Date:October 17, 2017
California Gov. Jerry Brown vetoed AB 313, which would have shifted the hearing process for certain water rights enforcement actions to a new Water Rights Division within the Office of Administrative Hearings. However, his veto Sunday left the door open for the potential future use of administrative law judges to help resolve such matters by calling for further review of the concept. Currently, the State Water Resources Control Board exclusively handles water rights enforcement actions, including hearings.
AB 313 by Assemblyman Adam Gray (D-Merced) was approved by the Legislature on the last day of the session. Under the present system, when the Board brings certain enforcement actions for certain types of water rights violations, the Board also conducts the formal hearings on the matters. In contrast, AB 313 would have required such hearings to be conducted by administrative law judges within the proposed new Water Rights Division. The Board would have had the authority to accept, modify or reject the recommendations of the administrative law judges. According to the author, the proposed new structure was designed to bring more objectivity and fairness to the system. The bill garnered both support and opposition.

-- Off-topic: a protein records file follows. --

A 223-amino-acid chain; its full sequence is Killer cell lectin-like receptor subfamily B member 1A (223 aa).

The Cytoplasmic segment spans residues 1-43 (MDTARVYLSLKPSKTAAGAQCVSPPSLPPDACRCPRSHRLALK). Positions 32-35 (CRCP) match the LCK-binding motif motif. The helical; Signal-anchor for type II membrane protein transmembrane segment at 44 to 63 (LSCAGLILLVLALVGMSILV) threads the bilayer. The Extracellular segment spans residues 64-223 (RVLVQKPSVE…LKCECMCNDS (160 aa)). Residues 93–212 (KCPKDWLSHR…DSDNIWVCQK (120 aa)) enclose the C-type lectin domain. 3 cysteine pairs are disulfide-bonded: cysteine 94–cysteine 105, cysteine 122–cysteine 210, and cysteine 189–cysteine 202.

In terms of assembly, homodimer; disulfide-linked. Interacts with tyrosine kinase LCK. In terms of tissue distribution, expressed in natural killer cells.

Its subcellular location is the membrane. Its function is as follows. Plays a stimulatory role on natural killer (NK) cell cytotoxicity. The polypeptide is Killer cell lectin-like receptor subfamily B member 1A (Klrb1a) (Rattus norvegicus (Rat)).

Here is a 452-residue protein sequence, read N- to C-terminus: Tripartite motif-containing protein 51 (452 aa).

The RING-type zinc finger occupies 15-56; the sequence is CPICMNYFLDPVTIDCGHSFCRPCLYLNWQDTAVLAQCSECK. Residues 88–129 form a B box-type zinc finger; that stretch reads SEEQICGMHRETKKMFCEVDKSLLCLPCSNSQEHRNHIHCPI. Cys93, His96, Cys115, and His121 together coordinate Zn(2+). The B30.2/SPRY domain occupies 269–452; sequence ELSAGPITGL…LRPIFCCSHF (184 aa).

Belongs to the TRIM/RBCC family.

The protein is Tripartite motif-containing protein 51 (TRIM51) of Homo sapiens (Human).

In his veto message, Brown cited problems with the bill, but acknowledged that “administrative law judges can be effective in complex adjudicative matters, as evidenced in other state agencies.” Brown therefore directed the Secretary of the California Environmental Protection Agency to evaluate the potential for administrative law judges to function in the water rights realm and to provide a recommendation on improvements to the Board’s hearing process by Jan. 1, 2018.